Farmers markets in full swing

June means that the farmers markets and community supported agriculture (CSA) are in full swing. If you are looking for fresh local produce, local meats, eggs, cheeses, or milk, fresh cut flowers, honey, or a nice place to spend some of your afternoon, go to the local markets.

In the Centre Region we have several markets within about 25 miles of State College each week:
  • Tuesdays: Boalsburg Farmers Market at the Pennsylvania Military Museum and State College Farmers Market on Locust Lane
  • Thursday: Huntingdon at Portstown Park
  • Friday: State College on Locust Lane and Philipsburg on Main Street
  • Saturday: North Atherton in State College at Home Depot, Bellefonte at the Gamble Mill, Millheim Farmers Market, and Philipsburg
  • Last Saturday of the summer months Village on the Green Market in Julian, PA
If you want to find farmers markets and farms near you, use the search feature at the Buy Fresh Buy Local page through the Pennsylvania Association for Sustainable Agriculture website. It's also a great way to get in touch with your local growers to see about buying weekly shares of food that can be delivered to market for you. Or if you just want local flavors served up for you in beers or meals, restaurants and bakeries can be found too.

If you want to get some insight on vendors or have some to leave, you can also use Local Bounty as well. It's a website that offers "users the chance to find local sources for goods of all kinds — from apples to art, pets to pumpkins. Users can enter information about local producers, write reviews, and rate their experiences."

Eat fresh. Eat local.


Fracktivism reaches new pitch at state Capitol

Capitol lobbying day in Harrisburg culminated for many in an anti-drilling protest.
Groups such as Clean Water Action, Sierra Club, Gas Truth, and Marcellus Protest convened on the steps of the rotunda with several hundred protesters to speak out against shale gas drilling in Pennsylvania.

Many of those attending lobbying day met with their legislators to discuss budget issues. Members of public sector unions came out to lobby for their slice of the pie. But by far, the biggest spectacle came when citizens and activist organizations started up just before noon.

Nathan Sooy of Clean Water Action and Gas Truth pitched up the crowd with chants. By noon the rotunda steps were lined with citizens. Unlike many of the talking points circulated by some groups and moderates, many of those who spoke today oppose drilling all together. For them, a moratorium is only the beginning.

Craig Sautner of Dimock, PA held up a jug of water contaminated by Cabot Oil and Gas operations. He cited the moratorium for nine square miles around his house and said, "[Gas companies] should be banned from the state of Pennsylvania for good." He received loud applause. He and others hope to move the conversation from a severance tax or drilling fee, as some legislators have proposed, to a ban.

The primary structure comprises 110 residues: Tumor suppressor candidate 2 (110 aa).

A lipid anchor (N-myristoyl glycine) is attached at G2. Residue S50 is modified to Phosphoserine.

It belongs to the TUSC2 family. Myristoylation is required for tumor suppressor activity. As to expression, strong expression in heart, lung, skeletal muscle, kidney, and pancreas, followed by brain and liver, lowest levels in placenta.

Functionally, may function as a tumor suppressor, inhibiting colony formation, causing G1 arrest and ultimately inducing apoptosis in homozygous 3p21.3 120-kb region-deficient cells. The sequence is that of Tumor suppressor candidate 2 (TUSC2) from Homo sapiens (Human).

Some speakers, including Crystal Stroud whose drinking water contains dangerous levels chemicals like gross-alpha, strontium, and others, cited the Pennsylvania Constitution:
"The people have a right to clean air, pure water, and to the preservation of the natural, scenic, historic and esthetic values of the environment. Pennsylvania's public natural resources are the common property of all the people, including generations yet to come. As trustee of these resources, the Commonwealth shall conserve and maintain them for the benefit of all the people."

Article 1 Section 27 of the Pennsylvania Constitution
But the conversation is the important part as Nathan Sooy makes clear in this brief interview:

After the rally, citizens were joined by Gasland director Josh Fox who joined other citizens in a sit-in outside of the governor's office. They were unable to meet with the governor.

You can read about the day's events at PennLive, WITF, and the Pittsburgh Post-Gazette.

Lobbying the state and federal government with citizen voices

Today is lobbying day at the Capitol in Pennsylvania, organized in no small part with groups like Berks Gas Truth, PennEnvironment, and PennFuture because of environmental, public health, infrastructure, and community disruption caused by the natural gas boom in Pennsylvania. No matter your position on this and a number of other critical issues - tax rates, school budgets, environmental regulation, and health care - you might consider calling your Pennsylvania legislators to let them know where you stand and how they can represent your and your community's interests.

On that note: Want the federal government to hear your voice? Here's your chance. It's easily accessible to Pennsylvanians.



Secretary of Energy Advisory Board Natural Gas Subcommittee

AGENCY: Department of Energy

ACTION: Notice of Open Meeting

SUMMARY: This notice announces an open meeting of the Secretary of Energy Advisory Board (SEAB) Natural Gas Subcommittee. SEAB was reestablished pursuant to the Federal Advisory Committee Act (Pub. L. No. 92-463, 86 Stat. 770) (the Act). This notice is provided in accordance with the Act.